Philipp presenting at the Oxford University Biodiversity Resilience symposium

27 September, 2013

The biodiversity resilience symposium at Oxford University, October 2–4, 2013. - credit: Biodiversity Institute, Oxford University

Philipp is off to Oxford on Monday to present on the resilience of fished populations at the Biodiversity Resilience symposium. Phil’s talk is entitled: The end of the line? Patterns and mechanisms of resilience in overfished stocks.

“To have been invited to talk about ocean resilience in the company of established and renowned ecologists is fantastic”, says Phil. “I am incredibly excited to be discussing these recent findings and new perspectives with such a broad audience at the symposium.”

In a recent paper that appeared in the journal Science, Philipp and his colleagues found surprising patterns of resilience in most of the world’s overfished stocks, which allowed these stocks to recover faster than expected, under appropriate management.

Researchers have long focussed on the many negative impacts that fishing may have on natural populations: increased variability, mal-adaptive responses to selection pressure from fishing, or simply the severe reductions in biomass that a fish stock commonly undergoes. In his talk, Phil will be presenting patterns and mechanisms showing that fished populations are surprisingly resilient to fishing, as long as fisheries are managed in a responsible manner. Their resilience is largely a result of their ability to adapt their productivity to harvest conditions – fisheries are selecting for more productive stocks and stocks are adapting in response. Of course, this resilience is only within natural limits: extreme over-fishing inevitably leads to collapse of fished stocks.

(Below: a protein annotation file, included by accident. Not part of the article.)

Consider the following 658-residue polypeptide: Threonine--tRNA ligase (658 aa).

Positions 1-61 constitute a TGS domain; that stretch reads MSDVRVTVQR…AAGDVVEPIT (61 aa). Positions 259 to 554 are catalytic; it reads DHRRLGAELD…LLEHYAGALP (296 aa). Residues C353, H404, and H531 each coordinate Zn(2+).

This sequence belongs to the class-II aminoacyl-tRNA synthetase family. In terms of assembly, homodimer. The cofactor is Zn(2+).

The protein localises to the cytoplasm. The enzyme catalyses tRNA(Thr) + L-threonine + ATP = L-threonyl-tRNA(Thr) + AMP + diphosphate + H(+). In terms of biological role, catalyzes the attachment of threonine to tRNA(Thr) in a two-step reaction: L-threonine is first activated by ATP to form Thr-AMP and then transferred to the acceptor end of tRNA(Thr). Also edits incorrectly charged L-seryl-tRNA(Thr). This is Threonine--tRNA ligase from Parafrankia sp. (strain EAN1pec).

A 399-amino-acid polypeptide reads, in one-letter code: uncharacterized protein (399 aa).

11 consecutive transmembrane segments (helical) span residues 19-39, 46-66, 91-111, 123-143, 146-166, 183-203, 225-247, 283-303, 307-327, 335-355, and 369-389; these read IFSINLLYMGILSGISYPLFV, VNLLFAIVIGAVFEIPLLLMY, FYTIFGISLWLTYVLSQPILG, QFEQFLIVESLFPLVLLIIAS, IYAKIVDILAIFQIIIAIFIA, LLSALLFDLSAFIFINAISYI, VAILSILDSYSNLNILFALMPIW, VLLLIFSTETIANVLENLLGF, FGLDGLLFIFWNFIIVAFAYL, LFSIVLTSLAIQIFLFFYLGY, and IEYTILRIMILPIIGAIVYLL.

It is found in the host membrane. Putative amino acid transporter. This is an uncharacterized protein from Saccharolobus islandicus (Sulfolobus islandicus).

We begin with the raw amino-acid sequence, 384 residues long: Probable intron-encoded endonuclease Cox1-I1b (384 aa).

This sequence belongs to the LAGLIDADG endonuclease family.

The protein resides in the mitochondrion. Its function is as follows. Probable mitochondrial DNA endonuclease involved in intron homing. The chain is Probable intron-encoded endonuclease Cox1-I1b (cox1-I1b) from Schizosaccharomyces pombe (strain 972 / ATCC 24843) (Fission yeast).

More fundamentally, these mechanisms underscore that population dynamics in fished stocks are not governed by static parameters. Fishing itself, for instance, will change the productivity of a stock. These feedback loops remain a new frontier for fisheries management, and provide a fundamental challenge to the way that fisheries biologists think about fished populations.

Download Phil’s talk